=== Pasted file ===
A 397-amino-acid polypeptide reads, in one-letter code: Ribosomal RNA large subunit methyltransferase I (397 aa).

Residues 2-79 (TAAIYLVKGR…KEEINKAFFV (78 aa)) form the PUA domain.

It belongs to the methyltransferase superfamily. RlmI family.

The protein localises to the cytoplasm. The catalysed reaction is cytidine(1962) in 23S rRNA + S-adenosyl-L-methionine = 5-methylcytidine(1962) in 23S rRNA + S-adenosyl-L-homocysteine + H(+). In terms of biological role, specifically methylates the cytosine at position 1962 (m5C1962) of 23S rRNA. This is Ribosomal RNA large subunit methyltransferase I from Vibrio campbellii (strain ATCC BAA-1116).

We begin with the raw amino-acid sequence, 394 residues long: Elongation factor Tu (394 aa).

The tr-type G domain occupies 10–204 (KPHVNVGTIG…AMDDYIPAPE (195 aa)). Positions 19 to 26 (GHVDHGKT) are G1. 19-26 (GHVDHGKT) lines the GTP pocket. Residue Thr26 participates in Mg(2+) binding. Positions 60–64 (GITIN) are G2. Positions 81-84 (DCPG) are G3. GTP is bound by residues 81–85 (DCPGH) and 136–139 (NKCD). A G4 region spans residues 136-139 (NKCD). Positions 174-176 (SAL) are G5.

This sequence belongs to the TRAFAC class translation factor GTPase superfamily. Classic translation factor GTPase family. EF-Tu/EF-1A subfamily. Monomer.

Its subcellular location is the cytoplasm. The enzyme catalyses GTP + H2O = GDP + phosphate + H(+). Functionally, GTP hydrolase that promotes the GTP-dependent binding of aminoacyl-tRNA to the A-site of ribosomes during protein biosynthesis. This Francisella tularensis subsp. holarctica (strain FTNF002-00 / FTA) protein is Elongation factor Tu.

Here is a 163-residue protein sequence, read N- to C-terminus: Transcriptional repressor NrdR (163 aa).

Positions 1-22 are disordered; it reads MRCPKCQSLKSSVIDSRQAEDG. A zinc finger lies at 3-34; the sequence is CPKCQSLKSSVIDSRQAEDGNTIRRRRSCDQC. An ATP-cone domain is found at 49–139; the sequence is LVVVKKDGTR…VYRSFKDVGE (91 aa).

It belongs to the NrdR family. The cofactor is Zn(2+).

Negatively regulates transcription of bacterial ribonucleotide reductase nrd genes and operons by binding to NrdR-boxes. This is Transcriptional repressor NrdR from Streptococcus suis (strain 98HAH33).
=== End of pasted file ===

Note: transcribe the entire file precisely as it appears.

A 397-amino-acid polypeptide reads, in one-letter code: Ribosomal RNA large subunit methyltransferase I (397 aa).

Residues 2-79 (TAAIYLVKGR…KEEINKAFFV (78 aa)) form the PUA domain.

It belongs to the methyltransferase superfamily. RlmI family.

The protein localises to the cytoplasm. The catalysed reaction is cytidine(1962) in 23S rRNA + S-adenosyl-L-methionine = 5-methylcytidine(1962) in 23S rRNA + S-adenosyl-L-homocysteine + H(+). In terms of biological role, specifically methylates the cytosine at position 1962 (m5C1962) of 23S rRNA. This is Ribosomal RNA large subunit methyltransferase I from Vibrio campbellii (strain ATCC BAA-1116).

We begin with the raw amino-acid sequence, 394 residues long: Elongation factor Tu (394 aa).

The tr-type G domain occupies 10–204 (KPHVNVGTIG…AMDDYIPAPE (195 aa)). Positions 19 to 26 (GHVDHGKT) are G1. 19-26 (GHVDHGKT) lines the GTP pocket. Residue Thr26 participates in Mg(2+) binding. Positions 60–64 (GITIN) are G2. Positions 81-84 (DCPG) are G3. GTP is bound by residues 81–85 (DCPGH) and 136–139 (NKCD). A G4 region spans residues 136-139 (NKCD). Positions 174-176 (SAL) are G5.

This sequence belongs to the TRAFAC class translation factor GTPase superfamily. Classic translation factor GTPase family. EF-Tu/EF-1A subfamily. Monomer.

Its subcellular location is the cytoplasm. The enzyme catalyses GTP + H2O = GDP + phosphate + H(+). Functionally, GTP hydrolase that promotes the GTP-dependent binding of aminoacyl-tRNA to the A-site of ribosomes during protein biosynthesis. This Francisella tularensis subsp. holarctica (strain FTNF002-00 / FTA) protein is Elongation factor Tu.

Here is a 163-residue protein sequence, read N- to C-terminus: Transcriptional repressor NrdR (163 aa).

Positions 1-22 are disordered; it reads MRCPKCQSLKSSVIDSRQAEDG. A zinc finger lies at 3-34; the sequence is CPKCQSLKSSVIDSRQAEDGNTIRRRRSCDQC. An ATP-cone domain is found at 49–139; the sequence is LVVVKKDGTR…VYRSFKDVGE (91 aa).

It belongs to the NrdR family. The cofactor is Zn(2+).

Negatively regulates transcription of bacterial ribonucleotide reductase nrd genes and operons by binding to NrdR-boxes. This is Transcriptional repressor NrdR from Streptococcus suis (strain 98HAH33).